Finally saw Winged Migration last night. A good movie, but I saw it in Berkeley at the Elmwood Theater. The contradictory opinions some people have are amazing. For example, the scene in which people hunted geese with shotguns was met with hisses and disapproving gasps. The scene in which a bird hunted a fish with its beak was not. People, it’s essentially the same thing.

For the record, since I haven’t mentioned the presidential race since June, I’m for Howard Dean.

I feel sheepish because it seems like I’m jumping on a bandwagon; despite my not mentioning it here, I’ve been contributing to his campaign for months, since before he achieved his presumed front-runner status. My flirtation with Kerry as mentioned on this site was very short-lived, though I did like what he said at the CLCV environmental presidential forum. In my opinion, Dean has the personality, courage, and leadership ability to beat Bush.

Someone who, unfortunately, will not beat Bush is Ralph Nader. Please encourage him not to run for President. He’d only make things worse (if he were to even get any attention at all). I wrote him a nice long comment that I failed to save, but the gist of it was this: If the Green Party puts Ralph up as a candidate again, they will only alienate progressives with any shred of realism. There is one bold move the Greens could make, though, that might gain them some positive attention from a lot of people and potentially help grow their party: endorse the Democratic candidate. Okay, this is rough and off the top of my head, but they could say this:

We were wrong in 2000. George Bush is worse than Al Gore would have been. Far worse. Gore would likely not have gutted our country’s environmental laws. Gore probably would not have curtailed our civil liberties while hiding behind anti-terrorism rhetoric. Gore almost certainly would not have given a huge tax cut to the rich and disguised it as tax relief for all. Gore probably would not have driven up the deficit as high as Bush. Gore also, most likely, would not have waged unjust war on Iraq and directed lucrative post-war contracts to his friends’ companies.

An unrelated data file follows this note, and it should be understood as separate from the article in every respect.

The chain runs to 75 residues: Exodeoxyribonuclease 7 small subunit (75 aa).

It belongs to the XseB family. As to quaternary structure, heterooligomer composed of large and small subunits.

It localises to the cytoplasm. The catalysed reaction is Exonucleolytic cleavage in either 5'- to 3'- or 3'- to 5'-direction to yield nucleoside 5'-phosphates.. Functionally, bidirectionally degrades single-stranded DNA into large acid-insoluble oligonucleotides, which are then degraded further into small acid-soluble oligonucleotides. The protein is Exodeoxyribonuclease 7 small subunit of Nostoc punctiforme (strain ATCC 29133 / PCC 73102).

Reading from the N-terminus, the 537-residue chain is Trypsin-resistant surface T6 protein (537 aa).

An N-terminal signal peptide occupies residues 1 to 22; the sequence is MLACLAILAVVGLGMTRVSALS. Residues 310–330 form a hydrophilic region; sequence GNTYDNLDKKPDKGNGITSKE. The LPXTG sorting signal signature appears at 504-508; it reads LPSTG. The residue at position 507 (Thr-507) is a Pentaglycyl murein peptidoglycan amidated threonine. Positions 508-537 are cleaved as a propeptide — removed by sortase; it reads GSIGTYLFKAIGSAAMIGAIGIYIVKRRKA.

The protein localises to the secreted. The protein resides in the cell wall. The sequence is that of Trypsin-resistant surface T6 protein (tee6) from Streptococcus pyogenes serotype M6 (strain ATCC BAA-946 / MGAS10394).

We realize that we, the Green Party, do not have the political base to put up a viable canddidate in 2004. Therefore, we feel it would be a waste of our resources to do so. We recognize that a lot of progressives were angry in 2000 at the perception that Nader helped Gore lose. (We still think Gore and the Supreme Court had a lot to do with it.) We finally realize that not all publicity is good publicity; we’re trying to build a movement, not sell a product. This year, we’re not going to put up a candidate that might be perceived as a vanity candidate; we’re taking a different approach to fighting the hold that corporations have over the flow of information

Realizing further that Bush and his ilk—let’s face it, the corporations—continue to put our country and our people in danger, and are further widening the worldwide gap between rich and poor, and are exploiting people and natural resources, all for the sake of the bottom line, we believe it is necessary to build a true progressive movement in the United States, party labels be damned. Therefore, we endorse ______ ____ [the eventual Democratic presidential candidate]. We don’t really like the Democratic Party; they’re part of the current plutocratic system. ______ ____ is too conservative for our tastes as well. However, we like Bush a lot less, and none of us want to see what he’ll target in a second term. If you care about the United States of America, vote for ______ ____.

I think that if the Green Party were to put out a statement like that, they would get favorable attention from many anti-corporate progressives/liberals (some of whom felt burned by Nader in 2000, some of whom even actively campaigned for him) who are going to vote for the Democrat in 2004 even if they have to hold their nose. Does the Green Party want to grow? If so, they have to widen their tent, get off the margins, and persuasively pull the center towards themselves. If they were to do that, they could even ultimately unify the left and squeeze one of the two current major parties out of existence. They’d need more candidates like Matt Gonzalez to do that, though.

This is coming from someone who would love to see the Green Party do better. [I actually voted for Nader for President twice, in both 1996 and in 2000.]

It will be a bit brisk in the nether realms when the Green Party releases the above statement, unfortunately.